‘Those Children’ An urban African narrative for introspection

Story by @delasimusic

Ghalileo is a Ghanaian-American avant-garde music film artist based in Accra, Ghana. He experiments with myriad rhythms and textures to express abstract. His work highlights a strong metaphysical tone. He calls it ’Spirit Music’, a medium with which he channels the voices of his muses.

 

 

This year has seen Ghalileo release two singles ‘Toli’ & ‘Obaa’ off his upcoming EP- Akom. In July, he released ‘Those Children’, a visual poem that introduced his aesthetic to the world

I came across his new video ‘Those Children’ online. A three minute film laced with subtle storytelling, potent imagery, and intricately woven poetry.  The video captures the funeral ceremony of a chief from Akwamuman in the Eastern region of Ghana. There’s colorful display of Ghanaian dances Adowa and Agbadza and borrowed sound bites from Minister Louis Farrakhan and Miriam Makeba which enrich the thematic experience of the film and adds more punch to the narrative, Ghalileo spews jewels in his Inspectah Deck type flows synced with poetic undertones.  “Those Children” is obviously not your average African booty shaking videos that TRACE TV or MTV Base premieres! This video is pertinent in an ongoing conversation of race relations in the US and around the world that has people of African descent living there for the hashtag #BlackLivesMatter.  African Lives Matter I had a brief but interesting conversation with him via Facebook and email about the intriguing visuals in his new poem ‘Those Children’. Here is a short trip into the mind of this young visionary Ghanaian artist. Also make sure to check out the video and subscribe to his channels!

 

D: This is an intriguing piece of art that you have just released. What inspired the narrative of the video?

G: There is something very haunting about our African-ness. Our true spirit emerges in dark times.

 

D: The visuals can be described as a powerful statement and wake up call for the black race. How do you want your immediate audience in Ghana who may not be ‘woke’ to decipher the subtle messages in the video?

G: I am realizing more and more that art must be more than explained. People on the continent for the most part are entrenched in their beliefs and the length of their practiced faith is the center of their devotion.

D: What are your thoughts about enlightenment of the masses via your chosen art form? Would you encourage your peers to educate? Or should they exercise their creative freedom of expression in any manner they desire?

G: Everything is energy. In the exercise of their freedom, they will have more appreciation of themselves and their planet that as their artistic freedom is being nourished, their creative freedom and power over their experiences will be inevitable.

D: In the intro text you say: “The e following film is a work of art; the video montage contains excerpts from an actual funeral ceremony. The words and music represents the vision of the artist alone” Is this a disclaimer? And if so why?

G: I understand that as much as I have my perspectives, I am not qualified to impose them on others. Most of the lyrics question the very foundation of our behaviors, and in such a static polarized religious atmosphere I must be mindful of misrepresentation. The footage is primarily real-time and not dramatized so I needed to make it clear.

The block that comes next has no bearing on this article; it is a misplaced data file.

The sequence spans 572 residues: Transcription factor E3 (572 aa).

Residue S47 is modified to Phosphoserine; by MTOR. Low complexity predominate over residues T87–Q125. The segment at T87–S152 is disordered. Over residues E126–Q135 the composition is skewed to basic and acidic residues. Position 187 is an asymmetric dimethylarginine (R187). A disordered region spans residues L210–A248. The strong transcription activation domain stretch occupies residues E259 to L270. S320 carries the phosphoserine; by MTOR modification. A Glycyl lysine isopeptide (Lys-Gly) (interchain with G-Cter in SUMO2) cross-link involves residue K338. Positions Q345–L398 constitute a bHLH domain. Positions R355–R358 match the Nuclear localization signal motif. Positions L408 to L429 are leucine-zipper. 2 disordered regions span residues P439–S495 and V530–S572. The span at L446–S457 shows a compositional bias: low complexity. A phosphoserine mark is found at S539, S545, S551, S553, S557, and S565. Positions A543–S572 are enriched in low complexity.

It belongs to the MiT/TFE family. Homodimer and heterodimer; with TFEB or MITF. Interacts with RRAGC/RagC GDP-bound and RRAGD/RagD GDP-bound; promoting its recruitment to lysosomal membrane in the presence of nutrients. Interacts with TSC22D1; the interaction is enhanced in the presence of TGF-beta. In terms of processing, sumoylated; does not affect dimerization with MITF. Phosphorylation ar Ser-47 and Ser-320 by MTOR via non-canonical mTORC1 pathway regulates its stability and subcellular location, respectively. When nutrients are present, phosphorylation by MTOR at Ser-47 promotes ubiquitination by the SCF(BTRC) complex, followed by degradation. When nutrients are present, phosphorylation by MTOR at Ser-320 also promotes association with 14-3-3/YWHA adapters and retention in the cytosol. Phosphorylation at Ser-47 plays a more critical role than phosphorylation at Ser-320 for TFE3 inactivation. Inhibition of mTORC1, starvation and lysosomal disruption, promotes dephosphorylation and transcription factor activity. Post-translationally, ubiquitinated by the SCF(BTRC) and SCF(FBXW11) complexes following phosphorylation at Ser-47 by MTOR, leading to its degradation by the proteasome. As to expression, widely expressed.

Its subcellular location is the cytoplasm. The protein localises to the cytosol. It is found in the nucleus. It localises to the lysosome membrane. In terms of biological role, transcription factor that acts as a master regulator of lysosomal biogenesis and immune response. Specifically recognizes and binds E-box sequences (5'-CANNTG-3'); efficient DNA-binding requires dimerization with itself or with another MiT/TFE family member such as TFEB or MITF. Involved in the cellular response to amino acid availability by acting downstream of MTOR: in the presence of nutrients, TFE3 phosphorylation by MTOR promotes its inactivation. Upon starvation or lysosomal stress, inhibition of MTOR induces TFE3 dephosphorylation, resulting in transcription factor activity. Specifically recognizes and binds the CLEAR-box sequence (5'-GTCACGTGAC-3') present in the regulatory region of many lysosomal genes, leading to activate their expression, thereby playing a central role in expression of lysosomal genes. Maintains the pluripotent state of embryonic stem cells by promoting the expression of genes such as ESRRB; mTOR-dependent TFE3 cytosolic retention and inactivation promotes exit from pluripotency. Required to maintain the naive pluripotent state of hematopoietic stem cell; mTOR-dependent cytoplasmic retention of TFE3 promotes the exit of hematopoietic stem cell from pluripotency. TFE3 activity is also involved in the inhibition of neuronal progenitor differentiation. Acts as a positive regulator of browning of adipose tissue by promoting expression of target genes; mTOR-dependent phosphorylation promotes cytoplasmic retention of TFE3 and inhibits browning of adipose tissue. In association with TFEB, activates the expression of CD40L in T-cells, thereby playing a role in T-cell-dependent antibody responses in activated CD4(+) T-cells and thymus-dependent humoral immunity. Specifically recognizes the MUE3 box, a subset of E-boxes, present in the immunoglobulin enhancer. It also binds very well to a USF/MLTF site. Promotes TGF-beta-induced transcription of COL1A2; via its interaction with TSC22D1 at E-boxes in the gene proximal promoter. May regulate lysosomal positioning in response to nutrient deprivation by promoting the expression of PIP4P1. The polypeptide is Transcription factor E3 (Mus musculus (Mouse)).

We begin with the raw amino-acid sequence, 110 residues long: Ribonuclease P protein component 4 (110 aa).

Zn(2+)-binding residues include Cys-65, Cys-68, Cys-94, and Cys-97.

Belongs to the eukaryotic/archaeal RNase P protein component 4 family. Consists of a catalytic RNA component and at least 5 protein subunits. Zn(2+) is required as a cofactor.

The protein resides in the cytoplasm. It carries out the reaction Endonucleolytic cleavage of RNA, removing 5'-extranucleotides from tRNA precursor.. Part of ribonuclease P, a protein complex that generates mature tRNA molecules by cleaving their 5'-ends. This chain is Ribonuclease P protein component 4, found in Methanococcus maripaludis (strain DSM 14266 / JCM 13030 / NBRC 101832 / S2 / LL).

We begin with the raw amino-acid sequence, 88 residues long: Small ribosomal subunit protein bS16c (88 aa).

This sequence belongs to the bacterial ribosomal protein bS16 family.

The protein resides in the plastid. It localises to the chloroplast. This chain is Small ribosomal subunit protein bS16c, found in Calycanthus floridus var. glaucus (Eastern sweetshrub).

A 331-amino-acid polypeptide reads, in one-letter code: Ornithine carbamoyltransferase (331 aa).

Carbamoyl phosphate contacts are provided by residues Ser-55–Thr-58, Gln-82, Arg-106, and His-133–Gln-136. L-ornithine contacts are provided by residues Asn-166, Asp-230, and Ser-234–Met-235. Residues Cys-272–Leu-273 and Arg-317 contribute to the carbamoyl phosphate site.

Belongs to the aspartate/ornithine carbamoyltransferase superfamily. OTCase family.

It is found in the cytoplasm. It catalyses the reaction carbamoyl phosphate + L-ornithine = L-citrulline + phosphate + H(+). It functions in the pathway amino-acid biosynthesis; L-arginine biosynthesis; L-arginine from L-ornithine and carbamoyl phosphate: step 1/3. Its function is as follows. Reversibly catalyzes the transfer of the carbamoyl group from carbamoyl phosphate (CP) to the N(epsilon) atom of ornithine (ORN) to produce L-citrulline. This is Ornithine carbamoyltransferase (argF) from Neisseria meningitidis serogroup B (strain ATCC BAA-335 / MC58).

D: How do you feel about humanity today and a ‘seemingly’ tumultuous existence for most people?

G: People for the most part are coming into their own awareness. The old paradigm of passive existence is wearing off. These ‘seemingly’ tumultuous times is a brief phase of healing which requires being purged off twisted ideologies crafted to control the behavior of societies to serve the architects, their children and associates.

D: What challenges have you had worth sharing on your penmanship and distribution of your works? How do you maneuver through a watered down state of consciousness in today’s music?

G: It can be quite tiresome. Passion is essential. Perseverance. Initiative. I used to be so worried because I am aware how disposable people process the creative output by the mainstream. At this point I am connecting gradually with those who gravitate to what I’m channeling and working to develop a more immersive experience for them. There are several people who do not support what I do out of reasons I no longer wonder or want to understand. I am focused on the craft, my character and connection to my world. I have no TV radio or print coverage and that is obviously limiting the potential fan base but I’m in this for the long haul and I am confident that in time the magnet will be stronger than ever.

D: If you had the ultimate power to be able to do something you consider most dear, what will it be?

G: I care about so many things. I believe we need spaces sponsored by Corporate Africa for recreation, learning and silence. The Government should partner with the Creative world to enrich our pool of knowledge. I believe we need a nexus of thought independent of the partisan political structure, that is funded by the National Budget to exercise national projects that nourish the creativity of our young people by providing safe, clean and accessible spaces for them to relax, play, interact, study, eat and rest.

Signing Off…..

Make sure to follow this young visionary questioning society with his craft! He promises to be a quintessential force in Ghana’s ever evolving cultural landscape. One who seeks spiritual nourishment via the arts can now subscribe to the progressive West African narrative.

 

Enjoy the video:

 

 

About the writer: Delasi is your Ghana Afronaut and Soulgod!

Follow on Instagram and Twitter- @delasimusic